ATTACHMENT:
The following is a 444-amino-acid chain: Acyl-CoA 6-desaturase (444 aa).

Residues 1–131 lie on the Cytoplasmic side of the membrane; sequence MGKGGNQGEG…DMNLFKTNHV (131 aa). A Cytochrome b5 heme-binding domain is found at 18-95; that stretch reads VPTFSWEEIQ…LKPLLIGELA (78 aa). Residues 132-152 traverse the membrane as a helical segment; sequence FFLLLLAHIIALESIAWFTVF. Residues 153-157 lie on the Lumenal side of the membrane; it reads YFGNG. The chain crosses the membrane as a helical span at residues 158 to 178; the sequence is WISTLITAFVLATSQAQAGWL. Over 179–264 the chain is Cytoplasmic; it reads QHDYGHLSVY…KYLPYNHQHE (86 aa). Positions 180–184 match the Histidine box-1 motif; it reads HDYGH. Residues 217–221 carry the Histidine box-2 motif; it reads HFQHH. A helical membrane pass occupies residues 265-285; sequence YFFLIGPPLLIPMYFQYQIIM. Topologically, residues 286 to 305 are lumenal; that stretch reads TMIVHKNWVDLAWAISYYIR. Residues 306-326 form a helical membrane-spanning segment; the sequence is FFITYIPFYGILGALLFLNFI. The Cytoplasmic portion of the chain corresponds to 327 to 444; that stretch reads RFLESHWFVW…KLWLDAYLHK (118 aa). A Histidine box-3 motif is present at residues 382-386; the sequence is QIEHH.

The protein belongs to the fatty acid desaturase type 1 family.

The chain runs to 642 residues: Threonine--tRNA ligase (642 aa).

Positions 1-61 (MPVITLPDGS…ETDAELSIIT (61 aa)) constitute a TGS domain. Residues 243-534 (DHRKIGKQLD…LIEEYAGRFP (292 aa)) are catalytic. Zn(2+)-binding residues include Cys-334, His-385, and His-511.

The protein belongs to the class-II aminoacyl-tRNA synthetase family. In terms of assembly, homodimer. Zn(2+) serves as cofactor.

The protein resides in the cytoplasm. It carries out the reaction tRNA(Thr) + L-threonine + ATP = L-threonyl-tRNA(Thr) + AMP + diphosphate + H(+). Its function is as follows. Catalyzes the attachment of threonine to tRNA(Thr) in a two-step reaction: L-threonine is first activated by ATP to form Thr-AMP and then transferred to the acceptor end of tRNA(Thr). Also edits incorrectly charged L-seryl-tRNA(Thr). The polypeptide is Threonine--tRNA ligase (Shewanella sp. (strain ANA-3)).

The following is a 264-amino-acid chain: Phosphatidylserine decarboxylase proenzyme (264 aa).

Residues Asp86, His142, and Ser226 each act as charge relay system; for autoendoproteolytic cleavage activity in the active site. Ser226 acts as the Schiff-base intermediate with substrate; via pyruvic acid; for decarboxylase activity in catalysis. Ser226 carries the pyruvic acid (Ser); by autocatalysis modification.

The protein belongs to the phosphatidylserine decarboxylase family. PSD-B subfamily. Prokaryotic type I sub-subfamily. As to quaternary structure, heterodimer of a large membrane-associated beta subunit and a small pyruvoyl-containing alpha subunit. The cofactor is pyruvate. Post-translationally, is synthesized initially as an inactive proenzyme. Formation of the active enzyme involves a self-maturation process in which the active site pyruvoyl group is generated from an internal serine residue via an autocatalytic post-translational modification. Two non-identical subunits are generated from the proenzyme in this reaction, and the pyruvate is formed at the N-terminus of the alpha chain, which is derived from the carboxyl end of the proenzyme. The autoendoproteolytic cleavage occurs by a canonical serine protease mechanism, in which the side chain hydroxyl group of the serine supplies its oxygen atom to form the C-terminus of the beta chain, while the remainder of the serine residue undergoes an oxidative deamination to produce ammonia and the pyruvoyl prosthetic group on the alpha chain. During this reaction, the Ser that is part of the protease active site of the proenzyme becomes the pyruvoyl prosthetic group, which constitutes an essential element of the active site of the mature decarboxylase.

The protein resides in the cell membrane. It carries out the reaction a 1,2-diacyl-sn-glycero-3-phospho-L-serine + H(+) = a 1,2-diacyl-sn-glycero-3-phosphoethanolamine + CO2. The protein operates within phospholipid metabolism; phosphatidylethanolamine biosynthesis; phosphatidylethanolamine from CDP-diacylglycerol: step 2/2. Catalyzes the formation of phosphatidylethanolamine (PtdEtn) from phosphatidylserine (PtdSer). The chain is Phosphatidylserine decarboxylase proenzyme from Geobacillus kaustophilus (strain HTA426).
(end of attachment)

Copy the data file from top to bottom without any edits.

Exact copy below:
The following is a 444-amino-acid chain: Acyl-CoA 6-desaturase (444 aa).

Residues 1–131 lie on the Cytoplasmic side of the membrane; sequence MGKGGNQGEG…DMNLFKTNHV (131 aa). A Cytochrome b5 heme-binding domain is found at 18-95; that stretch reads VPTFSWEEIQ…LKPLLIGELA (78 aa). Residues 132-152 traverse the membrane as a helical segment; sequence FFLLLLAHIIALESIAWFTVF. Residues 153-157 lie on the Lumenal side of the membrane; it reads YFGNG. The chain crosses the membrane as a helical span at residues 158 to 178; the sequence is WISTLITAFVLATSQAQAGWL. Over 179–264 the chain is Cytoplasmic; it reads QHDYGHLSVY…KYLPYNHQHE (86 aa). Positions 180–184 match the Histidine box-1 motif; it reads HDYGH. Residues 217–221 carry the Histidine box-2 motif; it reads HFQHH. A helical membrane pass occupies residues 265-285; sequence YFFLIGPPLLIPMYFQYQIIM. Topologically, residues 286 to 305 are lumenal; that stretch reads TMIVHKNWVDLAWAISYYIR. Residues 306-326 form a helical membrane-spanning segment; the sequence is FFITYIPFYGILGALLFLNFI. The Cytoplasmic portion of the chain corresponds to 327 to 444; that stretch reads RFLESHWFVW…KLWLDAYLHK (118 aa). A Histidine box-3 motif is present at residues 382-386; the sequence is QIEHH.

The protein belongs to the fatty acid desaturase type 1 family.

The chain runs to 642 residues: Threonine--tRNA ligase (642 aa).

Positions 1-61 (MPVITLPDGS…ETDAELSIIT (61 aa)) constitute a TGS domain. Residues 243-534 (DHRKIGKQLD…LIEEYAGRFP (292 aa)) are catalytic. Zn(2+)-binding residues include Cys-334, His-385, and His-511.

The protein belongs to the class-II aminoacyl-tRNA synthetase family. In terms of assembly, homodimer. Zn(2+) serves as cofactor.

The protein resides in the cytoplasm. It carries out the reaction tRNA(Thr) + L-threonine + ATP = L-threonyl-tRNA(Thr) + AMP + diphosphate + H(+). Its function is as follows. Catalyzes the attachment of threonine to tRNA(Thr) in a two-step reaction: L-threonine is first activated by ATP to form Thr-AMP and then transferred to the acceptor end of tRNA(Thr). Also edits incorrectly charged L-seryl-tRNA(Thr). The polypeptide is Threonine--tRNA ligase (Shewanella sp. (strain ANA-3)).

The following is a 264-amino-acid chain: Phosphatidylserine decarboxylase proenzyme (264 aa).

Residues Asp86, His142, and Ser226 each act as charge relay system; for autoendoproteolytic cleavage activity in the active site. Ser226 acts as the Schiff-base intermediate with substrate; via pyruvic acid; for decarboxylase activity in catalysis. Ser226 carries the pyruvic acid (Ser); by autocatalysis modification.

The protein belongs to the phosphatidylserine decarboxylase family. PSD-B subfamily. Prokaryotic type I sub-subfamily. As to quaternary structure, heterodimer of a large membrane-associated beta subunit and a small pyruvoyl-containing alpha subunit. The cofactor is pyruvate. Post-translationally, is synthesized initially as an inactive proenzyme. Formation of the active enzyme involves a self-maturation process in which the active site pyruvoyl group is generated from an internal serine residue via an autocatalytic post-translational modification. Two non-identical subunits are generated from the proenzyme in this reaction, and the pyruvate is formed at the N-terminus of the alpha chain, which is derived from the carboxyl end of the proenzyme. The autoendoproteolytic cleavage occurs by a canonical serine protease mechanism, in which the side chain hydroxyl group of the serine supplies its oxygen atom to form the C-terminus of the beta chain, while the remainder of the serine residue undergoes an oxidative deamination to produce ammonia and the pyruvoyl prosthetic group on the alpha chain. During this reaction, the Ser that is part of the protease active site of the proenzyme becomes the pyruvoyl prosthetic group, which constitutes an essential element of the active site of the mature decarboxylase.

The protein resides in the cell membrane. It carries out the reaction a 1,2-diacyl-sn-glycero-3-phospho-L-serine + H(+) = a 1,2-diacyl-sn-glycero-3-phosphoethanolamine + CO2. The protein operates within phospholipid metabolism; phosphatidylethanolamine biosynthesis; phosphatidylethanolamine from CDP-diacylglycerol: step 2/2. Catalyzes the formation of phosphatidylethanolamine (PtdEtn) from phosphatidylserine (PtdSer). The chain is Phosphatidylserine decarboxylase proenzyme from Geobacillus kaustophilus (strain HTA426).